Risk Level Definition Examples
Animal-Derived Products – HIGH RISK
What Are GMO Foods?
What Foods Are Genetically Modified?
1. Corn (field & sweet) | What are GMO Foods?
The GM version of field corn protects the crop against corn rootworms and the Asian corn borer. Like GM field corn, GM sweet corn also protects the crop against destructive pests.
Corn is one of the larger genetically modified food sources, with the majority of field corn in the US from genetically modified seeds. Recently, sweet corn joined the fray of GMO’s as Monsanto introduced its variety of this American favorite. The two most common varieties of sweet corn that are genetically modified include Syngenta’s Attribute sweet corn and Monsanto’s Performance series. If you want non-GMO corn, look for the label, USDA certified organic, as the only guarantee that your corn is not genetically modified.
2. Soybeans | What are GMO Foods?
The GM soybean plant is resistant to pests and disease as well as being tolerant of herbicides that are most effective, allowing for less herbicide use overall.
As of 2007, 91% of the soy planted in the United States is genetically modified, making soy the largest genetically modified food source in the US. The US is also one of the largest exporters of soy. Soy is used in many ways – from soybeans as a protein source to ingredients like soy lecithin and emulsifiers used to thicken and preserve food and soybean oil for cooking. The health benefits of soy continue to be debated, but the best soy is again labeled clearly that it is organic and is fermented. Choose soy foods like tempeh or tofu and read your edamame labels carefully.
3. Cotton | What are GMO Foods?
GM cotton requires fewer pesticides and protects against the cotton bollworm.
Canola has been modified through biotechnology to make it tolerant to some herbicides. This allows for a reduced amount of chemicals needed for weed control. The modified plant also has resistance to pests and fungus. Almost 93% of canola oil from canola seeds is genetically modified. Canola oil is derived from the rapeseed plant, a plant whose health benefits are contested. Canola oil is a processed oil, going through multiple steps to be shelf stable. It is an oil that can easily become rancid, attracting mold when in baked and processed goods. Avoid canola oil and opt for healthier cooking oils like olive, grapeseed or coconut instead.
5. Alfalfa | What are GMO Foods?
The GM version of alfalfa is tolerant of some herbicides, allowing for a reduced amount of chemicals needed for weed control.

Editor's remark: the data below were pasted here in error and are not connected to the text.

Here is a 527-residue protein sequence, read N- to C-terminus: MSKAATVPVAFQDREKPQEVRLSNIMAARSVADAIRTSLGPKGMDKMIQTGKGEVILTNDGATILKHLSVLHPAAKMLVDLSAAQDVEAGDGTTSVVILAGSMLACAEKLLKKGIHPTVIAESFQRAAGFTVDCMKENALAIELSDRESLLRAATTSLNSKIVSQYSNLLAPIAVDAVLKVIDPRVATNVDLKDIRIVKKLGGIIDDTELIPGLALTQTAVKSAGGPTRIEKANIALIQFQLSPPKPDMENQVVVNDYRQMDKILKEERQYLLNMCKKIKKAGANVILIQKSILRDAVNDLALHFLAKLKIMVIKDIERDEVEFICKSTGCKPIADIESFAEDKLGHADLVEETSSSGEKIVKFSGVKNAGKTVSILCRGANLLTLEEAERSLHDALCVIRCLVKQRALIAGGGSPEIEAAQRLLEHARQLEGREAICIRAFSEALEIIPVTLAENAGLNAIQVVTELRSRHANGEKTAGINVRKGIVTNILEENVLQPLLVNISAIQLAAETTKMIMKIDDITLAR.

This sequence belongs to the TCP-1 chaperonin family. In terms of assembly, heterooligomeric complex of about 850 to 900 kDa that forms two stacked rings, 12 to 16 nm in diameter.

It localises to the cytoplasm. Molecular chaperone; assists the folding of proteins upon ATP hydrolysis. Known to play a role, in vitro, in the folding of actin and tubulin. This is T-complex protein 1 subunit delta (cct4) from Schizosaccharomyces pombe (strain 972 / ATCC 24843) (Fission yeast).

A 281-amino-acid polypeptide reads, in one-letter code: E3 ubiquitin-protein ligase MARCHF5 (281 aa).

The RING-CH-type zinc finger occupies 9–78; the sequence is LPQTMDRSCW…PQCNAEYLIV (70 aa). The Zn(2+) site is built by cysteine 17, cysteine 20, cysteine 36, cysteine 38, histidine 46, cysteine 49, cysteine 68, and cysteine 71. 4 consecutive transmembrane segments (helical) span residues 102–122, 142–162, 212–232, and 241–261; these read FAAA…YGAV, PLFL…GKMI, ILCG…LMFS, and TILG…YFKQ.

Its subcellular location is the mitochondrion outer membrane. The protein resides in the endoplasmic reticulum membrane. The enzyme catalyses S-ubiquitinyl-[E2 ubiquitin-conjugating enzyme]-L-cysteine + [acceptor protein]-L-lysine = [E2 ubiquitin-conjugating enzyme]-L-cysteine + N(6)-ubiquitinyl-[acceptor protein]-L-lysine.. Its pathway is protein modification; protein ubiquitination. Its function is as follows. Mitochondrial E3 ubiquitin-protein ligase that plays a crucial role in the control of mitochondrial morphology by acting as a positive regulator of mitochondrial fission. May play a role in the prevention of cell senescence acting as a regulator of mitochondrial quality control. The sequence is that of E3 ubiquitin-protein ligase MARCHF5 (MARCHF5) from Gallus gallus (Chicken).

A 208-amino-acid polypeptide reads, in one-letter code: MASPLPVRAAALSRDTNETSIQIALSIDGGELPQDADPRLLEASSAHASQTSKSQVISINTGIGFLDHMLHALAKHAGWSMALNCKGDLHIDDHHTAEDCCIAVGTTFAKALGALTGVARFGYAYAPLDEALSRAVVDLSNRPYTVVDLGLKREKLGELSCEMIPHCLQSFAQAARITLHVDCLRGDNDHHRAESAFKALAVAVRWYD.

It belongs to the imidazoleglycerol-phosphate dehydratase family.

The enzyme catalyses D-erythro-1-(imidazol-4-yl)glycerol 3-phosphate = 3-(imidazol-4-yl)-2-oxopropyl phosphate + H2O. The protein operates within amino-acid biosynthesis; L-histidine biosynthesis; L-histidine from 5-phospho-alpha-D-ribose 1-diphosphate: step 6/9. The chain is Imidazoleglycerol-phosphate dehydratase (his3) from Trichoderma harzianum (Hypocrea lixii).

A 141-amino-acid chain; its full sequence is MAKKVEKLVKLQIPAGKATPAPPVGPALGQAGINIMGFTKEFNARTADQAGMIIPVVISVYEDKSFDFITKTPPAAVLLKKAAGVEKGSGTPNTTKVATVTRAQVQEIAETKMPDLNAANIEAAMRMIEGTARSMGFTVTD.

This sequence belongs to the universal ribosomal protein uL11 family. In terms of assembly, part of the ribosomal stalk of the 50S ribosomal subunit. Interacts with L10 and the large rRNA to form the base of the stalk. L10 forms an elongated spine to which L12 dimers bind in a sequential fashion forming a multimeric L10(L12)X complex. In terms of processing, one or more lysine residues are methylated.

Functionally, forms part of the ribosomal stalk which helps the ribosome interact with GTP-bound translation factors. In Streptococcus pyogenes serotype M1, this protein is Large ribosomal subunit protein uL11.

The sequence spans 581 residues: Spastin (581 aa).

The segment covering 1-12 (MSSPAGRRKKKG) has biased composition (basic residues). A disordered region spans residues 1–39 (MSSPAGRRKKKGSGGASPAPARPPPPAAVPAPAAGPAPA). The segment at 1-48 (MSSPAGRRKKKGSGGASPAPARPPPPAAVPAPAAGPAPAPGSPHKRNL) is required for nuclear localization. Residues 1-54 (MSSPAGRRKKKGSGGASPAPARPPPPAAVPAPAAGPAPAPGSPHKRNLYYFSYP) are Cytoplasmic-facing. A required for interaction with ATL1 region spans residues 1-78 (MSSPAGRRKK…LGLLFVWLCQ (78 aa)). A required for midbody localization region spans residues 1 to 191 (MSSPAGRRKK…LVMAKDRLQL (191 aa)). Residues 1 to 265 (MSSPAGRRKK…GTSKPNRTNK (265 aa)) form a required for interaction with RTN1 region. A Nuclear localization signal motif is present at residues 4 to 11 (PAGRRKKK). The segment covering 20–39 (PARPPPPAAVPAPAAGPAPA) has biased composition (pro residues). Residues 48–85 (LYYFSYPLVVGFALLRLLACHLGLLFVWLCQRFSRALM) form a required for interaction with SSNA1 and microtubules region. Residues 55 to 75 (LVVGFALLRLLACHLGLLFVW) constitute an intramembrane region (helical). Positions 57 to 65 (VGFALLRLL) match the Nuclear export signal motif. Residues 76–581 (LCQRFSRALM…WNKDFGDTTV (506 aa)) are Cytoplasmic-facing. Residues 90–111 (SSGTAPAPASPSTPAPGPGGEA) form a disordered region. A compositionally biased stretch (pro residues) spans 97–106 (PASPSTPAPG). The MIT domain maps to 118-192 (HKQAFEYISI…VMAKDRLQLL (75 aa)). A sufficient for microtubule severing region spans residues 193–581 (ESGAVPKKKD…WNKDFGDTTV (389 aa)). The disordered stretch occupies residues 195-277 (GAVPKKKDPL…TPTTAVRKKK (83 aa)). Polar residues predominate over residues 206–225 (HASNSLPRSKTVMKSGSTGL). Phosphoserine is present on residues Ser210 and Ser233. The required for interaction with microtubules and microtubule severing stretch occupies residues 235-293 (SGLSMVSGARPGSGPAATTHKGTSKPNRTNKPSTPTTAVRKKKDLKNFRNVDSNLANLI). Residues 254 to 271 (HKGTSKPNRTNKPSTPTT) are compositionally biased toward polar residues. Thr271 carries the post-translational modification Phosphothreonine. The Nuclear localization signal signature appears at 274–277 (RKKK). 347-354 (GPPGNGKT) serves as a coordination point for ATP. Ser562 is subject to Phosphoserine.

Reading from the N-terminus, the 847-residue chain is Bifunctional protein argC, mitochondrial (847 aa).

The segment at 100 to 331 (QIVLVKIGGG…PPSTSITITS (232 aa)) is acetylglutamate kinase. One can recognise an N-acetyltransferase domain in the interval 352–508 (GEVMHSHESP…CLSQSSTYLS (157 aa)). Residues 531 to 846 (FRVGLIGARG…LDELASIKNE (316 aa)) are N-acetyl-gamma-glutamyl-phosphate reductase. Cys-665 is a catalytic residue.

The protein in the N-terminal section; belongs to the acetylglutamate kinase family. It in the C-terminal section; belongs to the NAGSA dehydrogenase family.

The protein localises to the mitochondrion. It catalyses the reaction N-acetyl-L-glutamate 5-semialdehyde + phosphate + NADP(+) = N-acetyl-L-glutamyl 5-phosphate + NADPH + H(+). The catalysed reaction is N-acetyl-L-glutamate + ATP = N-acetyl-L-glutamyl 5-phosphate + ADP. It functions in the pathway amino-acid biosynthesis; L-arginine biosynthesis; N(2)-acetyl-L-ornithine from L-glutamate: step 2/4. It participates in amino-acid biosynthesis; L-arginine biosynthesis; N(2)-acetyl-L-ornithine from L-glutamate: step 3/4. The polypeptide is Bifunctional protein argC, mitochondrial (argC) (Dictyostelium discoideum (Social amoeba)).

6. Sugar Beets | What are GMO Foods?
The GM sugar beet has increased tolerance to some herbicides, allowing for a reduced amount of chemicals needed for weed control. GM sugar beets also have virus and pest resistance traits.
All sugar beets and sugar beet products are now genetically modified in the United States. Sugar beet farmers voted to adopt GMO beets as a unanimous decision, leaving no non-GMO beet options in the United States. Most beets are grown in the Willamette Valley in Oregon. This decision impacts sugar, as well, since almost 50% of sugar in the United States comes from sugar beets. We will all have to pay attention to labels and buy certified organic sugar and stay away from beets!
7. Papaya | What are GMO Foods?
The GM version of papaya makes the plant resistant to the prevalent Papaya Ringspot Virus. I was disappointed to learn that papaya is genetically modified. Genetically modified papaya trees were introduced to Hawaii in 1999. This healthy fruit also needs to be screened in grocery stores for appropriate labeling and sourcing.
8. Squash | What are GMO Foods?
GMO squash has traits that improve the plant’s defense against viruses.
9. Arctic Apple | What are GMO Foods?
Developed by Okanagan Specialy Fruits of British Columbia, Canada, this new fruit was developed by turning off the enzyme in apples that cause them to brown when cut, bruised or bitten.
10. Potato/Innate Potato | What are GMO Foods?
This new potato (Innate) that resists browning and has fewer unsightly wasteful bruises has been approved by the USDA for commercial planting.
Genetically modified potatoes hit the market in 2015, with the Russet and Atlantic potatoes produced by Simplot the most commonly available varieties. Many food manufacturers are not using GMO potatoes, including Con Agra and McCain. Pick your potatoes wisely, and look for supplier information from your local grocery store.
11. Aquabounty Salmon | What are GMO Foods?
This new salmon is genetically engineered to reach market size more quickly than non-GE farm-raised Atlantic salmon.
Note: Arctic apples, Innate potatoes and Aquabounty Salmon have all been approved but are not yet available to consumers.
14. Milk | What are GMO Foods?
Summary | What Are GMO Foods?
Great to have you here at the Hangout. Please leave your comment below.
Your still here. We love that.
For your convenience we have made available items related to your interests.
Thank you for your purchase.